A Lesson in First Century Hermeneutics:
04.05.02.X Use Of A Double Reference
“Out of Egypt I called my son.” This is not so much a prophecy by Hosea concerning the return of Jesus from Egypt, as it is a double reference to the historical deliverance of the Jewish people out of Egyptian bondage (Ex. 4:22). Yet the meaning of the prophet’s words is said to be confusing because there is no mention of a messiah. The verse reads as follows:
When Israel was a child, I loved him,
and out of Egypt I called My son.
A preacher once clarified the meaning with a riddle. He told the congregation to listen (or read) the following five points and guess who the subject is.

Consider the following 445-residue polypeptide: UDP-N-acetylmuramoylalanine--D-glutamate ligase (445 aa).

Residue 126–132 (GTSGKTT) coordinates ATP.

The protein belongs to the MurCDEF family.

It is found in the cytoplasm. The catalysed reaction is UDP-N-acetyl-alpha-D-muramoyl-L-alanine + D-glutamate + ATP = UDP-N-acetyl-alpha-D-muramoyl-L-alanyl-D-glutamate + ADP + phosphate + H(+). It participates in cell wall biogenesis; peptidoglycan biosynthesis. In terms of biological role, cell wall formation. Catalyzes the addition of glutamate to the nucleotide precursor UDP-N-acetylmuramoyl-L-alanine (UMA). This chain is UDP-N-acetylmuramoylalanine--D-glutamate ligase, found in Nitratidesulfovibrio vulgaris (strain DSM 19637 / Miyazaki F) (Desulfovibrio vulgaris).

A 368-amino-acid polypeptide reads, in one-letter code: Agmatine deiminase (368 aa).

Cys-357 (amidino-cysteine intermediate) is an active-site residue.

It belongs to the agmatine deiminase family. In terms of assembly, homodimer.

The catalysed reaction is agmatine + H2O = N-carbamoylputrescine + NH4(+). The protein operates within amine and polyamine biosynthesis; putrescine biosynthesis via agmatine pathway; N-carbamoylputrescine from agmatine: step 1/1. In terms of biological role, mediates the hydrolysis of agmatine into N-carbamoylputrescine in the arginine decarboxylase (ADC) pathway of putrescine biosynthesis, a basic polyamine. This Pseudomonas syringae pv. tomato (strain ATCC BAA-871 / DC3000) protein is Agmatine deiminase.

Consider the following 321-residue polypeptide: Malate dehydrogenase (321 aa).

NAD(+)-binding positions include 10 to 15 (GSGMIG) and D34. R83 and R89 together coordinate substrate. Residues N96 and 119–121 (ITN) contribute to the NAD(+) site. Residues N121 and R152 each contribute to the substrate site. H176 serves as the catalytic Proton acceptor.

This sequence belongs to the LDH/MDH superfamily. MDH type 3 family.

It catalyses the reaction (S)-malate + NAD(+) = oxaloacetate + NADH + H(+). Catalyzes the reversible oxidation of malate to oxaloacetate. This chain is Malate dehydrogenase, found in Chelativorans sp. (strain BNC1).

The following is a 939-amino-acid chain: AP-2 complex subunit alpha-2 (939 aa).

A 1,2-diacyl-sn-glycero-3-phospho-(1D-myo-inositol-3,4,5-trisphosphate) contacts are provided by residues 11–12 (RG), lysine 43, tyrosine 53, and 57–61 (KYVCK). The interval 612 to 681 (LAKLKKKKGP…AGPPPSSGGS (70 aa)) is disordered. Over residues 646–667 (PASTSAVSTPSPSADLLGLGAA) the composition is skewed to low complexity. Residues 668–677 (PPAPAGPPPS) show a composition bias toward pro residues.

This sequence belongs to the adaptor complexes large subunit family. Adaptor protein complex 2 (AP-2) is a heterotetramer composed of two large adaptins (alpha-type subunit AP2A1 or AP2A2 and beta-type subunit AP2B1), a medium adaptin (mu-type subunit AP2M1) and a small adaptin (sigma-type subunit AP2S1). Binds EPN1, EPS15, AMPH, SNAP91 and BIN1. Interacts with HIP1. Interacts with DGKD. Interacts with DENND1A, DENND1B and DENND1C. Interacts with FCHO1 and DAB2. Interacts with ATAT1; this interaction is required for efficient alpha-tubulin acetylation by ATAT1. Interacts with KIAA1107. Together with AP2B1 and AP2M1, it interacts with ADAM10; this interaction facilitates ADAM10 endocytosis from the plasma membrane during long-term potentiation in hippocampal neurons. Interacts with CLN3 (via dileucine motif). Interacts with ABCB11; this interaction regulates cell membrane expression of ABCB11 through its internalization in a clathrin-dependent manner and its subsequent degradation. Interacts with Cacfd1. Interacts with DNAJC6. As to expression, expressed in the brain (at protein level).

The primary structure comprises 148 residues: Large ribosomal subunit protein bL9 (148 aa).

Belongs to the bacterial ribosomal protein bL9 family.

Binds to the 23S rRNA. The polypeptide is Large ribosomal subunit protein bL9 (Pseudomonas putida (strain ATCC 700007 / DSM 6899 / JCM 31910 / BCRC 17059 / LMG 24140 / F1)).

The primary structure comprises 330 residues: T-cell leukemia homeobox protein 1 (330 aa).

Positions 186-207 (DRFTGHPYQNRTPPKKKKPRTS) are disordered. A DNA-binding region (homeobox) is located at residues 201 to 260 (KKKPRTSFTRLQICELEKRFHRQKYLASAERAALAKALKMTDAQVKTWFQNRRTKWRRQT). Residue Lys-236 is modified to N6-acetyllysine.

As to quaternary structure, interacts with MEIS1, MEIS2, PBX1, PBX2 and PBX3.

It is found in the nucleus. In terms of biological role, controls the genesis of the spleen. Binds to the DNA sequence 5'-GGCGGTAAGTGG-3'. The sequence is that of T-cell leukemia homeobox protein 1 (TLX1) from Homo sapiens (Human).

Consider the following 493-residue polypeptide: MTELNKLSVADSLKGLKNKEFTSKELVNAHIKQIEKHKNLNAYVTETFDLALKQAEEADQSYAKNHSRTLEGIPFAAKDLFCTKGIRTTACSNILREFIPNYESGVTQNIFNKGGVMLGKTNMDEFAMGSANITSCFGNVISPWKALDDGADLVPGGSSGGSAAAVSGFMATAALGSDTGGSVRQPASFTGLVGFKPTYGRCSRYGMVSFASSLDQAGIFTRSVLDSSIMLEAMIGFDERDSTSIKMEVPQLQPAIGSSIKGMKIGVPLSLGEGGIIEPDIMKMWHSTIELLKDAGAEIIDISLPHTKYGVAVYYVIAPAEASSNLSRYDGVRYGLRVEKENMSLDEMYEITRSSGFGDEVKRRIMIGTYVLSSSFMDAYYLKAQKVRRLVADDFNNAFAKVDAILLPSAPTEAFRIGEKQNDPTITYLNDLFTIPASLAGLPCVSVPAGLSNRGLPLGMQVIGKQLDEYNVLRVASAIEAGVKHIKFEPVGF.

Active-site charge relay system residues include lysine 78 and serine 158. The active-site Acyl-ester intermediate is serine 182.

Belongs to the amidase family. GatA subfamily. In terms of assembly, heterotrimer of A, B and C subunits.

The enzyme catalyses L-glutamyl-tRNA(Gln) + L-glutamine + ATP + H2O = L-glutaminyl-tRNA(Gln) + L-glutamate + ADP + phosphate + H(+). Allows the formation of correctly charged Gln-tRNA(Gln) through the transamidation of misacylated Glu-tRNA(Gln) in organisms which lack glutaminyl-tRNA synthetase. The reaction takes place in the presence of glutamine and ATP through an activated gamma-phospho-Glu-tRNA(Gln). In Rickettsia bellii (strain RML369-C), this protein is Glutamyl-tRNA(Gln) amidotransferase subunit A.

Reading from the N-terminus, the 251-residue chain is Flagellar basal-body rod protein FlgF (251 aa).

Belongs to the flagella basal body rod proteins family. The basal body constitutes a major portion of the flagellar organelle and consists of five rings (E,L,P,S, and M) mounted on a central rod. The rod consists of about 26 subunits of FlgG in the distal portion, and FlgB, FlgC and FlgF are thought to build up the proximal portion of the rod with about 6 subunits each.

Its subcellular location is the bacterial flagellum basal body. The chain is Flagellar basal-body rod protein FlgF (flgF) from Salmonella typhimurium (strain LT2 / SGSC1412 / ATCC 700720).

- Without a miracle in his mother’s womb he would never have been born.
- As an infant he was taken to Egypt.
- He returned from Egypt to the Promised Land.
- He saw signs and wonders, and the hand of God moved for him.
- He was killed by his enemies, rose from death, and will live forever into eternity.
Nearly everyone immediately identified the subject as Jesus. However, the riddle was intended to describe the nation of Israel. He noted these similarities:
- Without a divine intervention beginning with Abraham, the Jewish nation would never have been born.
- When a deadly famine fell upon the land of Canaan, the fledgling nation of less than a hundred souls went to Egypt.
- In God’s timing, they returned from Egypt to the Promised Land (Canaan).
- As they left Egypt, they witnessed profound signs and wonders that demonstrated the hand of God for all nations to see.
- In A.D. 70 the Roman armies killed national Israel, but in 1948 the nation was reborn and will live forever into eternity.